How Do You Execute on Your IP?
We will discuss strategic approaches to exploiting IP rights in more detail in subsequent modules. However, as a starting point, here are some suggestions in relation to copyright and trademarks specifically.
For works that are the subject of copyright protection, it is not enough to merely generate the right. In other words, it is not enough for a person’s individual creativity to be expressed in some tangible form for that person to benefit commercially. The copyright holder also has to decide whether and under what terms to exercise and enforce the copyright, including through licensing and litigation.
Similarly, in the case of trademarks, the trademark holder has to proactively decide how it is going to exercise its rights. As the saying goes, “If you don’t use it, you lose it.” This applies to not taking active steps to stop others from using the same or a confusing trademark.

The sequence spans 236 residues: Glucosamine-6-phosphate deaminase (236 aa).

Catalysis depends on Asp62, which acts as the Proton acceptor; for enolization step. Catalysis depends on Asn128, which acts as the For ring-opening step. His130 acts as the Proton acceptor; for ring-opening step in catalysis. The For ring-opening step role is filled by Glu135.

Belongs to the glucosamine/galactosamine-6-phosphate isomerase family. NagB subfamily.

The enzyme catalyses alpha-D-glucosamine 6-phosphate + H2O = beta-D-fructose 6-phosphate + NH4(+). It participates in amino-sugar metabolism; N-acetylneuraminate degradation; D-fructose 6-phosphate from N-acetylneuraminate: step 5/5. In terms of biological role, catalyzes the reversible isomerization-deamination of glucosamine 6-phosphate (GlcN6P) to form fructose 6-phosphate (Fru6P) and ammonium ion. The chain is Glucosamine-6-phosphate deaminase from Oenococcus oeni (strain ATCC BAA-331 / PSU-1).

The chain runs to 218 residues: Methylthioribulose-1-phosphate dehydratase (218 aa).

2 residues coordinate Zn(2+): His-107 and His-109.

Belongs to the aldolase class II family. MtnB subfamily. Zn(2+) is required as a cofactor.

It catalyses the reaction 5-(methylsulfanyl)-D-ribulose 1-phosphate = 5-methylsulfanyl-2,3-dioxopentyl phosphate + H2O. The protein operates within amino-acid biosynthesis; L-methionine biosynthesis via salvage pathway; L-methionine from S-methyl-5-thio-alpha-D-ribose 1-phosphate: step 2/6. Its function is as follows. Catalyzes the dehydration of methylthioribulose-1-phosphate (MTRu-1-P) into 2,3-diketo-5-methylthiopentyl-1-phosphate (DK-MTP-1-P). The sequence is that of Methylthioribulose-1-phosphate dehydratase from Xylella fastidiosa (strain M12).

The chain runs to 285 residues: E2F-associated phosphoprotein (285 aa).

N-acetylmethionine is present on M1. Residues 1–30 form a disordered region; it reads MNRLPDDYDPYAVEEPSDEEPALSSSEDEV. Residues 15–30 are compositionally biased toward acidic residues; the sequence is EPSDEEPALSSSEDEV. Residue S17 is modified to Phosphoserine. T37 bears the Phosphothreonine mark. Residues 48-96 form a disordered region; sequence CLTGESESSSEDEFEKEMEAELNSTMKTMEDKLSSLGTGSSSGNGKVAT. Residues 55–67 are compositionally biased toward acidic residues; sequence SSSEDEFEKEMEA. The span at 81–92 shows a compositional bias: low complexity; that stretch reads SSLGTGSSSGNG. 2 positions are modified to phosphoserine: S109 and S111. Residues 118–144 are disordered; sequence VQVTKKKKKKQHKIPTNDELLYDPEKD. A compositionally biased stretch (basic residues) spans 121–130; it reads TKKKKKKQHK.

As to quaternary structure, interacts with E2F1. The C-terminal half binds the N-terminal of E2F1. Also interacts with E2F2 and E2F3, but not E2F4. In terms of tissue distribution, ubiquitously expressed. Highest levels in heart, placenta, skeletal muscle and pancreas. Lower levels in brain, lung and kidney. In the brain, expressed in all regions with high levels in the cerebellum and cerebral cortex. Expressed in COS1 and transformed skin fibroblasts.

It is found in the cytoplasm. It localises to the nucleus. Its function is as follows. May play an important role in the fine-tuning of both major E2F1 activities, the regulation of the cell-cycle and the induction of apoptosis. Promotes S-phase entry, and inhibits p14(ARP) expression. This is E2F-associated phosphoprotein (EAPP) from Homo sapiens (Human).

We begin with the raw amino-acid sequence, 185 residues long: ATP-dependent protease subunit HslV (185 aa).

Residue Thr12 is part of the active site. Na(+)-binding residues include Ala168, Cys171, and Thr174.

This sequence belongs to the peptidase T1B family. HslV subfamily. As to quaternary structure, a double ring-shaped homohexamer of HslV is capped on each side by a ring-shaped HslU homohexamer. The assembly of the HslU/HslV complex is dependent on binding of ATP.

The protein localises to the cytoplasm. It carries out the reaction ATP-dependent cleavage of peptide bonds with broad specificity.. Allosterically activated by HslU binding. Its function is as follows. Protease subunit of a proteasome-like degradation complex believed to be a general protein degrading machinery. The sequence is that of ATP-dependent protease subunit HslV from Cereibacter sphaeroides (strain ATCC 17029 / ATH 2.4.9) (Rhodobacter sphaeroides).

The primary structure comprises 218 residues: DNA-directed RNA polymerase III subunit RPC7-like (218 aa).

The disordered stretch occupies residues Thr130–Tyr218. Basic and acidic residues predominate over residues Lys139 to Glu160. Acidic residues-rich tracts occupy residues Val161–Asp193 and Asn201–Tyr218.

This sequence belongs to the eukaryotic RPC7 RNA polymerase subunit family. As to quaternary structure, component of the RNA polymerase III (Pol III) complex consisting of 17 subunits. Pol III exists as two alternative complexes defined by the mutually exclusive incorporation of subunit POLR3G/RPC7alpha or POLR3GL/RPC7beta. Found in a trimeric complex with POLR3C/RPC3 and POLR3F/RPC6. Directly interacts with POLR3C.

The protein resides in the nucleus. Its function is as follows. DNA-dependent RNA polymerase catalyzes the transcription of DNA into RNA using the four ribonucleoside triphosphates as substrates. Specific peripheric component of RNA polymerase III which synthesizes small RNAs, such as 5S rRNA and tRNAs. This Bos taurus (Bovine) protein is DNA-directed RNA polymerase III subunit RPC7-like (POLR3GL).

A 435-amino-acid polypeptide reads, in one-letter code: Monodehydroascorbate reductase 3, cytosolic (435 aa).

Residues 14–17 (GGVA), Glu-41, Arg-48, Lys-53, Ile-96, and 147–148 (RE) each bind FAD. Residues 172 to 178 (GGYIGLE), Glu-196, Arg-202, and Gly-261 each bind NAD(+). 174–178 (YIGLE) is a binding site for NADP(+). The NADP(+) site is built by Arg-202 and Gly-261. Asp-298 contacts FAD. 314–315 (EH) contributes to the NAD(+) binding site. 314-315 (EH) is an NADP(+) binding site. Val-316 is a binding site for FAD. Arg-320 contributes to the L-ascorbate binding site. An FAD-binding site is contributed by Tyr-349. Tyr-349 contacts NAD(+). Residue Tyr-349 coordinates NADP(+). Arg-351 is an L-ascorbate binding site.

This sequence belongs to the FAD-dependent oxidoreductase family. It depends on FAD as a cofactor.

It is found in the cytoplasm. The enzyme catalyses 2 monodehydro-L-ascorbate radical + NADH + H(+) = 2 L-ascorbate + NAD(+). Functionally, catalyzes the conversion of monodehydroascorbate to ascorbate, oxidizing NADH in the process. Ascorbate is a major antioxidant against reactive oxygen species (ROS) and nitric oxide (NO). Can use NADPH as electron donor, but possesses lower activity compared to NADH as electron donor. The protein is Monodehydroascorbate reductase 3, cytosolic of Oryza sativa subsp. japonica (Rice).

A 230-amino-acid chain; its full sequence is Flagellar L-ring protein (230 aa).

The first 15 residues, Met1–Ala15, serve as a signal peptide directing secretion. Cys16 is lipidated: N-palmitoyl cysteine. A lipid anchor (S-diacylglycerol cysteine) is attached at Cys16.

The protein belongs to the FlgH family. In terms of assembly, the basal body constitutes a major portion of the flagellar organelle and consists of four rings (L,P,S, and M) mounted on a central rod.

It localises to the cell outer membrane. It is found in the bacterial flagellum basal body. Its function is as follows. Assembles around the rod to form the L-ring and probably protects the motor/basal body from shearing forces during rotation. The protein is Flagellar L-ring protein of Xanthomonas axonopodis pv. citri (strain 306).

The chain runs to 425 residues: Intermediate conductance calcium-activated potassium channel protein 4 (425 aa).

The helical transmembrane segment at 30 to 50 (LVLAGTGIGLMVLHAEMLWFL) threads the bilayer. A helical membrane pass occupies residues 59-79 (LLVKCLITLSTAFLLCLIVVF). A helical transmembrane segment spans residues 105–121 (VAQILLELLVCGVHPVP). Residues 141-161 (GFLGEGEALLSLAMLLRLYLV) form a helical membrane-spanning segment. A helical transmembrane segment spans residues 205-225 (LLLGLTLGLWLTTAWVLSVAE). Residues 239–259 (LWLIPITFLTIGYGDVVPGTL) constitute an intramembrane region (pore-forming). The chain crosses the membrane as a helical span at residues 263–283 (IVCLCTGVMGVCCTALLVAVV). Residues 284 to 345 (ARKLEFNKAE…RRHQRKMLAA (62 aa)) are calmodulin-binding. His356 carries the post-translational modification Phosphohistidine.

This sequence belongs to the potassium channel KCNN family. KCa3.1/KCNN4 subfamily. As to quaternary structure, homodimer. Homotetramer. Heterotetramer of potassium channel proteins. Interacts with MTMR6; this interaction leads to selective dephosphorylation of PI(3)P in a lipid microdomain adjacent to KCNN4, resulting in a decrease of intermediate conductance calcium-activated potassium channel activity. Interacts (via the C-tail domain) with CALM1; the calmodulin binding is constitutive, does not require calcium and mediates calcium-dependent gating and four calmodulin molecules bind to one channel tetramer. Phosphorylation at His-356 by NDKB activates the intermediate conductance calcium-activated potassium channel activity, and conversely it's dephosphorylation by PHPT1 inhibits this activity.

ACME Inc. owns the trademark Spike for watches in the United States. It discovers that one competitor is also manufacturing Spike watches and selling them in the United States, someone else is manufacturing and selling Speke watches in the United States and yet another is selling Spike cuckoo clocks in the United States.
If ACME Inc., which has prior rights in the trademark Spike for watches, does not stop others from selling its products or similar products under the same or a confusingly similar trademark, ACME Inc. risks losing its own trademark rights. This is because the trademark Spike will no longer be able to distinguish ACME Inc.’s watches from its competitors’ products. Therefore, trademark holders must continuously “police“ their trademarks to maintain control over their brand and prevent competitors from causing consumer confusion, riding on their goodwill and harming their brand reputation. As in the case of copyright, licensing and litigation are two methods of exploiting and safeguarding trademark rights.
Similar considerations apply in the case of patents and industrial designs. Strategic decisions about licensing and enforcement through litigation must continuously be made.